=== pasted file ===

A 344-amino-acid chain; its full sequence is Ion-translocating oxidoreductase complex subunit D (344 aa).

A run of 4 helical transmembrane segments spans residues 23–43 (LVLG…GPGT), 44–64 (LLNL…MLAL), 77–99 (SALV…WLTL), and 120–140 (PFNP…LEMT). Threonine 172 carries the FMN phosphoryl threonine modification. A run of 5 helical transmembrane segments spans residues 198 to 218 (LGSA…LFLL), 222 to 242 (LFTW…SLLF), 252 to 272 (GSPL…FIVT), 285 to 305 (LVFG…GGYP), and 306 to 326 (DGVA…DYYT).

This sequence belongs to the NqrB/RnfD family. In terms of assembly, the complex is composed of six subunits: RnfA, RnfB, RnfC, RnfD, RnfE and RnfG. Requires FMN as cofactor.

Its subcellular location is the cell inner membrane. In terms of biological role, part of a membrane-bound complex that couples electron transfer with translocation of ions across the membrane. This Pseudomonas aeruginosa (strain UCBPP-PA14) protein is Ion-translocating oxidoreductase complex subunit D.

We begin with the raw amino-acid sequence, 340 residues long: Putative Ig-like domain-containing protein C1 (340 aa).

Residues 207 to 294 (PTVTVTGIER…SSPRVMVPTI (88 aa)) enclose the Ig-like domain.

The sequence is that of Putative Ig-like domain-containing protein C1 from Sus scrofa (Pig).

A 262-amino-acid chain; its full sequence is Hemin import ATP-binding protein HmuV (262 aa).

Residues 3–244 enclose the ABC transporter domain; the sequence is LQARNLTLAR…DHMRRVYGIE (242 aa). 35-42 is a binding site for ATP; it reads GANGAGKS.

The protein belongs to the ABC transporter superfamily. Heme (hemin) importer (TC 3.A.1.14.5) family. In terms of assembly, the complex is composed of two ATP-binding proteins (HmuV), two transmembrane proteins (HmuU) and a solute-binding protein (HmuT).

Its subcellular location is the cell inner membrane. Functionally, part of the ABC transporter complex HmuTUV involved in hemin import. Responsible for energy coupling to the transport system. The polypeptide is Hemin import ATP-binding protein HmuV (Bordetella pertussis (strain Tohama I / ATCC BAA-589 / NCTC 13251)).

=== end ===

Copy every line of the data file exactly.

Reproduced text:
A 344-amino-acid chain; its full sequence is Ion-translocating oxidoreductase complex subunit D (344 aa).

A run of 4 helical transmembrane segments spans residues 23–43 (LVLG…GPGT), 44–64 (LLNL…MLAL), 77–99 (SALV…WLTL), and 120–140 (PFNP…LEMT). Threonine 172 carries the FMN phosphoryl threonine modification. A run of 5 helical transmembrane segments spans residues 198 to 218 (LGSA…LFLL), 222 to 242 (LFTW…SLLF), 252 to 272 (GSPL…FIVT), 285 to 305 (LVFG…GGYP), and 306 to 326 (DGVA…DYYT).

This sequence belongs to the NqrB/RnfD family. In terms of assembly, the complex is composed of six subunits: RnfA, RnfB, RnfC, RnfD, RnfE and RnfG. Requires FMN as cofactor.

Its subcellular location is the cell inner membrane. In terms of biological role, part of a membrane-bound complex that couples electron transfer with translocation of ions across the membrane. This Pseudomonas aeruginosa (strain UCBPP-PA14) protein is Ion-translocating oxidoreductase complex subunit D.

We begin with the raw amino-acid sequence, 340 residues long: Putative Ig-like domain-containing protein C1 (340 aa).

Residues 207 to 294 (PTVTVTGIER…SSPRVMVPTI (88 aa)) enclose the Ig-like domain.

The sequence is that of Putative Ig-like domain-containing protein C1 from Sus scrofa (Pig).

A 262-amino-acid chain; its full sequence is Hemin import ATP-binding protein HmuV (262 aa).

Residues 3–244 enclose the ABC transporter domain; the sequence is LQARNLTLAR…DHMRRVYGIE (242 aa). 35-42 is a binding site for ATP; it reads GANGAGKS.

The protein belongs to the ABC transporter superfamily. Heme (hemin) importer (TC 3.A.1.14.5) family. In terms of assembly, the complex is composed of two ATP-binding proteins (HmuV), two transmembrane proteins (HmuU) and a solute-binding protein (HmuT).

Its subcellular location is the cell inner membrane. Functionally, part of the ABC transporter complex HmuTUV involved in hemin import. Responsible for energy coupling to the transport system. The polypeptide is Hemin import ATP-binding protein HmuV (Bordetella pertussis (strain Tohama I / ATCC BAA-589 / NCTC 13251)).